Mental Health Awareness Week 2018 - 5 Tips

It’s a short post, as I’ve had a busy few weeks and I’m currently laptop-less so attempting to blog on my phone. But, it’s a topic I feel massively pattionate about and wanted to contribute even a short paragraph to the many fabulous awareness raising things people are doing for MHAW 2018.

It’s a fact that’s constantly in the media; 1 in 4 people suffer from mental health problems. It’s a fact that I personally believe is actually a lot higher but due to the stigma still surrounding mental health disorders a lot of people still don’t, or can’t, talk about it. And it’s something that needs to change.

‘Mental health disorders’ can have whole variety of symptoms from anxiety to psychosis but the actions which these disorders make the person take to either numb the condition, symptoms of a flare up/attack or if the person can’t cope ranges from panic attacks to suicide. It’s a huge area.

I, for one, have started being a bit more open about my mental health in a hope that it can help others through it and I understand the challenges you face talking to people. I’ve been mentally ill for 10 years now and have had to have intensive therapy, long hospital admissions and a huge support team to keep me stable. I’m currently coming out of (touch wood) a blip which required one of the crisis home care teams to step in for a few months but every time I’m learning more about how I can deal with things myself and also how to ask for help.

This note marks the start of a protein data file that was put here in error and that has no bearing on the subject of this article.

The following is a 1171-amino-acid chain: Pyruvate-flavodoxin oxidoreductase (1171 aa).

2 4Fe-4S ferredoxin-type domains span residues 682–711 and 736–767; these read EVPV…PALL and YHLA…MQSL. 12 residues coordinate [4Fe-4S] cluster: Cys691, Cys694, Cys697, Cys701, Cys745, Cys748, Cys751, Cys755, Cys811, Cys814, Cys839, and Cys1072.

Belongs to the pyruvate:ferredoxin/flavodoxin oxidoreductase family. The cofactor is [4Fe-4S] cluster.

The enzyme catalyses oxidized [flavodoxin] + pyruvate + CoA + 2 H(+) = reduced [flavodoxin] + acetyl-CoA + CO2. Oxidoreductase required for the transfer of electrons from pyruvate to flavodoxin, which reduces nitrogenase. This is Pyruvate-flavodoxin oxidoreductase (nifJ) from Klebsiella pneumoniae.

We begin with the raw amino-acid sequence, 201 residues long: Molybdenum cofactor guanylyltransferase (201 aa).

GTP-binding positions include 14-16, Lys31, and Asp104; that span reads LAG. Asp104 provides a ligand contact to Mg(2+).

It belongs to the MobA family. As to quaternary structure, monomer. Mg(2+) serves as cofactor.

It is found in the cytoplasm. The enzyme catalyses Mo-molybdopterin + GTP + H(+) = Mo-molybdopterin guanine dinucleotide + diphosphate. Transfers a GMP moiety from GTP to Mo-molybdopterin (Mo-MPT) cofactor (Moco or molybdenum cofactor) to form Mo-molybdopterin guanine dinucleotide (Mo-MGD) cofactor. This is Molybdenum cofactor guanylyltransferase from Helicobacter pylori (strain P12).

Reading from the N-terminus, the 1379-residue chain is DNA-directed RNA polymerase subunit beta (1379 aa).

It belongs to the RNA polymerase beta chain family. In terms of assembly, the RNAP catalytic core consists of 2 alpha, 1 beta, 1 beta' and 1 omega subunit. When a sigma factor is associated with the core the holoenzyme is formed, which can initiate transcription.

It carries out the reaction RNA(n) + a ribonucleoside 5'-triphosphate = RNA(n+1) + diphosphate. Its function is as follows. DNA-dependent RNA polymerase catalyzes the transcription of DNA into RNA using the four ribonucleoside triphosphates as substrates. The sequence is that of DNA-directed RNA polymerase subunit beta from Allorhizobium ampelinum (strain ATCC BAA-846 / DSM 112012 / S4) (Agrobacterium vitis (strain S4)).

So, here are my top 5 tips for if you are struggling with any mental health disorder:

1) Write a diary. The most important thing I ever did was a mood diary. I scored my mood and anxiety out of 10 each day. I also scored my pain and fatigue out of 10 to prove to the doctors it wasn’t ME related, it was a separate condition. It was so useful reflecting on and bringing to appointments - especially drawing a graph at the end of the month.

2) Notice the time of day/night you struggle and come up with plans and distractions to help you. I have major problems in the evening so I come downstairs with my family and have a tv series to watch. I have extra medication if needed to calm me and craft to keep my mind busy but relaxed.

3) Get help, and if someone won’t help you, go ask someone else. I can’t stress this enough. I became very very poorly when I didn’t get the correct psychological treatment and now if I know I’m dipping I will let every medical person know until something is done before it gets to a stage I can’t manage. If it’s a case of your GP, change. If you’re waiting for something like Talking Matters and it’s 6 months and you’re bad, go back down and sit at the doctors. See what charities like MIND are available in the area. Look at charitable mental health groups and try get a plan in place before you get to the stage of not caring.

4) Have a crisis plan. What to look out for, who to contact, what you’d want to happen and any other useful information.

5) Last, but not least, talk to someone. Friends, family, GP, Samaritans... Just talk.

And a final note, be kind. Mental health disorders are invisible and you usually have no idea how badly people may be suffering. Everyone needs a little love and support.

Kate x

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